Contemporary Australian artist Tony Albert’s exhibition ‘Visible’ not only showcased major works from the last 15 years, it also included new work not previously exhibited. The title of the exhibition speaks to one of Albert’s often used quotes ‘Invisible is my favourite colour’, a response which frames the exhibition. In Albert’s practice, he explores representations of Aboriginal people through a mix of humour and poignancy, while tackling issues of race and representation head on.
In his conceptually driven practice, he often re-appropriates and recycles items of vintage kitsch that feature Aboriginal images or imagery: objects the artist calls ‘Aboriginalia’. Growing up, Albert’s family would often visit the second-hand shops of regional and suburban Queensland, where he would find piles of Aboriginalia — plates, ashtrays, cups and saucers — and choose pieces to keep. As a teenager, his childhood collection continued to grow, but took on more political connotations. After graduating from the Queensland College of Art in 2004, Albert began to incorporate these once fashionable, mass-produced objects into his artworks, to question the historical and contemporary representations of Aboriginal people within Australian society.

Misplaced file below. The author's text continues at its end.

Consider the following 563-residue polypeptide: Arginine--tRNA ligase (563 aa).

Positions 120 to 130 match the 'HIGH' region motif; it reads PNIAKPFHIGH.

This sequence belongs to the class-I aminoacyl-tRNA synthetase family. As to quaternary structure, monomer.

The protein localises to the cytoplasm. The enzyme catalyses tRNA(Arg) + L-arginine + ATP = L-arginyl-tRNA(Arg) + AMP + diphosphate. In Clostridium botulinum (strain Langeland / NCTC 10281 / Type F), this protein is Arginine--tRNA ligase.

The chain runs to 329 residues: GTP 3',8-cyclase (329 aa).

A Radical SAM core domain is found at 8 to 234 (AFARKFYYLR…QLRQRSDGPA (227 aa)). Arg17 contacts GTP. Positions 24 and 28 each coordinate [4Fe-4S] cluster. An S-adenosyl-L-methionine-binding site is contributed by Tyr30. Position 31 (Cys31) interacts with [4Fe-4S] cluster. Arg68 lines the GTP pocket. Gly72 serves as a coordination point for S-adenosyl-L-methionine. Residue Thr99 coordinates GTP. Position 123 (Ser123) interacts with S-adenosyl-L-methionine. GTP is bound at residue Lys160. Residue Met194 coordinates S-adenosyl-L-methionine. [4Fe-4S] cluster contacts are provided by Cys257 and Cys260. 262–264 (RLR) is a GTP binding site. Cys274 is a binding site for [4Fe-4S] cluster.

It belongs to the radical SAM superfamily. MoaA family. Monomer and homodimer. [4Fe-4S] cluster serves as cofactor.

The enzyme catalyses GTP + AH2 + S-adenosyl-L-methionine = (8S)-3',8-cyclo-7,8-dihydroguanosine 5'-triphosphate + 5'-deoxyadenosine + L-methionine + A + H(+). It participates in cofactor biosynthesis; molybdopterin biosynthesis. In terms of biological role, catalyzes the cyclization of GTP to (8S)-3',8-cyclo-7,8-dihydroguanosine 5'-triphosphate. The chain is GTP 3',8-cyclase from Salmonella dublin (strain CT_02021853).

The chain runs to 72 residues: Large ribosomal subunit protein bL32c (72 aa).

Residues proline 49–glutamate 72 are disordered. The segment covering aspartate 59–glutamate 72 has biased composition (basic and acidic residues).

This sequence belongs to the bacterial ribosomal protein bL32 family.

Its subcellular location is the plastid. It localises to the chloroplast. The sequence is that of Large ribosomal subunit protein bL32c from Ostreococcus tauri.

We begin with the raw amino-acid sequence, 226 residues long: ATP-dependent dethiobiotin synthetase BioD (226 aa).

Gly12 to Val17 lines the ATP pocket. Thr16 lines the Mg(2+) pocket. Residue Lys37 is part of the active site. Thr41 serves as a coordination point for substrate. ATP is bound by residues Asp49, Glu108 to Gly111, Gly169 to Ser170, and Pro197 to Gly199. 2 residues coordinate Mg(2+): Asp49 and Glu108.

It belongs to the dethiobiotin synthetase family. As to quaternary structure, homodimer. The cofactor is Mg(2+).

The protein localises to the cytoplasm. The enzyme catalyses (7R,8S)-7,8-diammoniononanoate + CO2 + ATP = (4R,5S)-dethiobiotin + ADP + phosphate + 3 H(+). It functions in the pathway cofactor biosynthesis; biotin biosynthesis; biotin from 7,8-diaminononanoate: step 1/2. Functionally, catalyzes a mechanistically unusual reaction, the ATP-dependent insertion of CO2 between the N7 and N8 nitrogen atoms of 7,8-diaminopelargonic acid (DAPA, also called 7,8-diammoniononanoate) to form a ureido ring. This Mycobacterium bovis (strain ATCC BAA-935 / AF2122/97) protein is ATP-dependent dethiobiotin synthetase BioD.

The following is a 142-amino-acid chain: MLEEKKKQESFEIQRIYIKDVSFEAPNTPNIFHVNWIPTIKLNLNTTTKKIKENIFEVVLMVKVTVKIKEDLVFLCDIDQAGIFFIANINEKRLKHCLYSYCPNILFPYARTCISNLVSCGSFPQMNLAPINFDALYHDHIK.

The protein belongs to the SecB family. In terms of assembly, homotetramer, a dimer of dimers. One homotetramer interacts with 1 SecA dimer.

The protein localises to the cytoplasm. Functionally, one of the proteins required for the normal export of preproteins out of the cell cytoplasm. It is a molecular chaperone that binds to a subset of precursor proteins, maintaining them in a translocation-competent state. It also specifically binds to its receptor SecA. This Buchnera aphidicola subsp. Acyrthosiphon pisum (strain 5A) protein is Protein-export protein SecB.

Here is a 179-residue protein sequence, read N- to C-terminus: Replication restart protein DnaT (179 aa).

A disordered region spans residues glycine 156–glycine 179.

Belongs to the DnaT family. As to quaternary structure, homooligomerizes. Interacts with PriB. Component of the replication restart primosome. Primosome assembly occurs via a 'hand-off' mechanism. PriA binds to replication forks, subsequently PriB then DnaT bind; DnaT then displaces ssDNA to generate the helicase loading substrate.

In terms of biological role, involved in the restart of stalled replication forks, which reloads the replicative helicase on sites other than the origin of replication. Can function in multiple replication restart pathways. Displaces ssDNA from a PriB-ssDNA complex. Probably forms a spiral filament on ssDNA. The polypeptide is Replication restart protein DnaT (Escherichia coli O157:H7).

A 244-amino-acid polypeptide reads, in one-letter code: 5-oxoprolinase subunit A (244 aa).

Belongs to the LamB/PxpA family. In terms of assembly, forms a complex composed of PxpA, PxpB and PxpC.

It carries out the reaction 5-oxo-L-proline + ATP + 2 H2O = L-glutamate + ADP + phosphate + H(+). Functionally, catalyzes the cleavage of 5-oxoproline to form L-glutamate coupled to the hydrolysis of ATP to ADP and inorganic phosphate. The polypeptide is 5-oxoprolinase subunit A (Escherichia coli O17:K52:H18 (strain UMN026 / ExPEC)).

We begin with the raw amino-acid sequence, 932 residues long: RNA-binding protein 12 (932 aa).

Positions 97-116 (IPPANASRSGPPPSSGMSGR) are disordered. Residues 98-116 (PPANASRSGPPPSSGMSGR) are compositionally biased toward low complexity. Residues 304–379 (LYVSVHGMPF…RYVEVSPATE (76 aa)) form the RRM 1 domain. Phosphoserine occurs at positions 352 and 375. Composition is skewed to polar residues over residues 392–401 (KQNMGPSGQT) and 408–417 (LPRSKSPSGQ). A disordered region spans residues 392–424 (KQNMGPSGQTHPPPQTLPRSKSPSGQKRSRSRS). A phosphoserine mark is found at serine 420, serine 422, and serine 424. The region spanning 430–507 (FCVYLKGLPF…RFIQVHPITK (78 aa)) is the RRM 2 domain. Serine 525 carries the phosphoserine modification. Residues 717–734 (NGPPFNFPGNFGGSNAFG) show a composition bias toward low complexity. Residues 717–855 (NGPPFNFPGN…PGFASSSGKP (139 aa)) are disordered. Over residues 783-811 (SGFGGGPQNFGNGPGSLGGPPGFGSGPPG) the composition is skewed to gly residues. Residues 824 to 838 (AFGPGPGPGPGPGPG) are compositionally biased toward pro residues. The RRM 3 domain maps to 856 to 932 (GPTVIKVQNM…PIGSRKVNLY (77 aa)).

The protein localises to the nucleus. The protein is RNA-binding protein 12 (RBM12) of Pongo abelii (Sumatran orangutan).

Many of Albert’s early Aboriginalia works directly address the racial histories and legacies embodied by these objects such as the large, text-based wall installation Sorry 2008. Collaborative projects, which Albert undertakes with fellow artists and Indigenous youths, are also an important element of his practice. Following a number of workshops with young Aboriginal people, Albert produced ‘Brothers’ 2013, a series capturing the marginalisation and criminalisation often experienced by this vulnerable demographic. The photographs that make up his 2017 series ‘Warakurna – The Force is with us’, which were produced in collaboration with children from one of Australia’s most remote desert communities, paint the youths in a positive, heroic light – to themselves as well as to the viewer.
Albert presents the complexities of contemporary experience, allowing us to engage with the hard truths of our past and to make visible our Indigenous people, in the hope that we will strive to create a better future together.
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‘Visible’ has been developed to coincide with the interactive exhibition ‘We Can Be Heroes’ at the Children’s Art Centre, GOMA. Albert collaborated with children and artists from Warakurna to create a number of artworks including the photographic series Warakurna – Superheroes 2017 and illuminated paintings featuring the Mamu, the fearful trickster spirits found in Warakurna.
‘Tony Albert: Visible‘ / Queensland Art Gallery (QAG) / 2 June – 7 October 2018
Featured image detail: Tony Albert’s Brother (Our Future) 2013